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From the Editor

‘Let communities lead’… and with proper compensation

Enough of the pakulo (gimmick); it’s time to start being blunt on this. Because here’s the thing that has to be emphasized in the fight against HIV: Money stays at the top, and only trickles to the infected/affected communities.

May bagong pakulo sa (There’s a new gimmick in) HIV advocacy, this “Let communities lead”. This is based on a report released by the Joint United Nations Programme on HIV/AIDS (UNAIDS) in time for World AIDS Day 2023, supposedly to stress that AIDS can only be ended as a public health threat by 2030 “if communities on the frontlines get the full support they need from governments and donors”.

But enough of the pakulo (gimmick); it’s time to start being blunt on this. Because here’s the thing that has to be emphasized in the fight against HIV: Money stays at the top, and only trickles to the infected/affected communities.

Here’s how funding currently flows:

  • Donors/funders have the power of the purse, and thus the direction of all the HIV-related efforts (e.g. Years ago, I heard of some women who alleged/claimed that they were refused HIV screening because the priority of funders at that time were men who have sex with men);
  • These donors/funders “partner” with well-established “non-profit” organizations that have the “proper” systems that supposedly make them “accountable” (and this is even if these organizations do not know shit about HIV, they just happen to be well-organized);
  • These “partners” then “hire” smaller organizations, some of them community-based, to do the ACTUAL HARD WORK (e.g. You see those people who do community-based HIV screening, fulfilling “quotas” before they can get barya/coins as compensation?);
  • Those who do the hard labor report to their bosses, the “partners”, who then collate what happened at the grassroots to come up with report/s befitting the requirements of the donors/funders;
  • And so, satisfied, the donors/funders repeat the cycle when the next funding is released.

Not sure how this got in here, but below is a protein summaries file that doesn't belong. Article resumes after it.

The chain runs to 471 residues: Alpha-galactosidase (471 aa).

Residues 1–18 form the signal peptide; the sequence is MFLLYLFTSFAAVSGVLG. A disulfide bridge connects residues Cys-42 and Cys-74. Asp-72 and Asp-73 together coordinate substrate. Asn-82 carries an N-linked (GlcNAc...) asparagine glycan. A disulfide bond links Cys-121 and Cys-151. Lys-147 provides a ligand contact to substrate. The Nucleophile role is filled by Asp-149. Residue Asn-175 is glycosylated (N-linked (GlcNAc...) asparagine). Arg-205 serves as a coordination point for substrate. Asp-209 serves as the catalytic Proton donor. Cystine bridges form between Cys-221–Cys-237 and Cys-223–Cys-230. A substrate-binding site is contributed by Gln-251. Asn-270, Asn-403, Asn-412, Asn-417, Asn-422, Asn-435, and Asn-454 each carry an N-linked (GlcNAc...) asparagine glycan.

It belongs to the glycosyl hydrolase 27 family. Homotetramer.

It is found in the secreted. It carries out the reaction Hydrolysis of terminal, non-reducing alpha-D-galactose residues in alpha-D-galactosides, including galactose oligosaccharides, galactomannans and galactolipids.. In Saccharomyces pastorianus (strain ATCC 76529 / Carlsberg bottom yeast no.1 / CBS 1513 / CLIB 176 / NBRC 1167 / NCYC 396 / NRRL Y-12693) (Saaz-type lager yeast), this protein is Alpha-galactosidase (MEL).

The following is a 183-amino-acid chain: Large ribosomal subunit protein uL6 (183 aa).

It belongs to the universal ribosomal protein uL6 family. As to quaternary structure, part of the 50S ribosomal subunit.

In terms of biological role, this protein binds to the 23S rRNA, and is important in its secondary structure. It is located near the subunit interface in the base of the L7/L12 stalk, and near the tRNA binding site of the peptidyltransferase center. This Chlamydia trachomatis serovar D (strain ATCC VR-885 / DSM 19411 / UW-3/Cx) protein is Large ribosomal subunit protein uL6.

Note a few things here:

  • Those working in donor/funding agencies get BIG money;
  • The people in the “partner” organizations also get a big cut of the budget not for doing the actual work, but simply as part of these big organizations, as the middlemen;
  • Serving as “gatekeepers”, these people (the middlemen) tend to ONLY partner with (and thus fund) those “close” to them (e.g. This is why you’d notice that many “networks” in the Philippines are “by invite” only, allowing them to keep the money among themselves);
  • If you open your eyes, really open your eyes, you’d start noticing that funds to fight HIV tend to go to very, VERY few organizations (this has been happening for years now, if you closely look);
  • There’s this “fear” of being punished if you “offend” the middlemen (e.g. A transgender grassroots worker I spoke with said that since they are “our principal funder for operational costs and logistics”, then they can’t complain about even the fact that transgender-specific HIV efforts are not led by transgender people).

There’s a lot of money involved here… at the top, of course. And it is this that needs to be buwagin (dismantled).

If there really is an intent to “Let communities lead”, and not use this as just another catchy slogan, give the money straight to the infected/affected communities.

This may mean cutting the salary of those paper-pushing in donor agencies (yeah, I know, this is an extremely long shot!).

This means getting rid of the middlemen (if the issue is about accounting, et cetera, then train communities about financial management, DUH!).

This means including those not belonging to the “inner circles” of those gatekeeping funds and efforts related to HIV.

You want to fund efforts related to transgender women? DIRECTLY give the money to transgender women’s organizations. You don’t think they can manage the finances? Allocate some of the money to train them on how to handle finances. Or allocate funds for them to hire someone who will. But at least give the money straight to them… instead of coursing it through Metro Manila-based NGOs that do not know shit about transgender women, aside from what’s told them by those in the transgender women’s organizations.

You want to reach sex workers? GIVE them the money to come up with solutions affecting those in the sex industry. Stop giving the money to middlemen who do not know shit about the sex industry, and – GASP! – even look down at sex workers.

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And so on…

Because the truth is, there is money in the fight against HIV (e.g. Just check the money spent on marketing and advertising!). It just isn’t going where it’s supposed to go.

The founder of Outrage Magazine, Michael David dela Cruz Tan completed BA Communication Studies from University of Newcastle in NSW, Australia; and Master of Development Communication from the University of the Philippines-Open University. He grew up in Mindanao (particularly Kidapawan and Cotabato City), but he "really came out in Sydney" so that "I sort of know what it's like to be gay in a developing, and a developed world". Conversant in Filipino Sign Language, Mick can: photograph, do artworks with mixed media, write (DUH!), shoot flicks, community organize, facilitate, lecture, and research (with pioneering studies under his belt). He authored "Being LGBT in Asia: Philippines Country Report", and "Red Lives" that creatively retells stories from the local HIV community. Among others, Mick received the Catholic Mass Media Awards in 2006 for Best Investigative Journalism, and Art that Matters - Literature from Amnesty Int'l Philippines in 2020. Cross his path is the dare (guarantee: It won't be boring).


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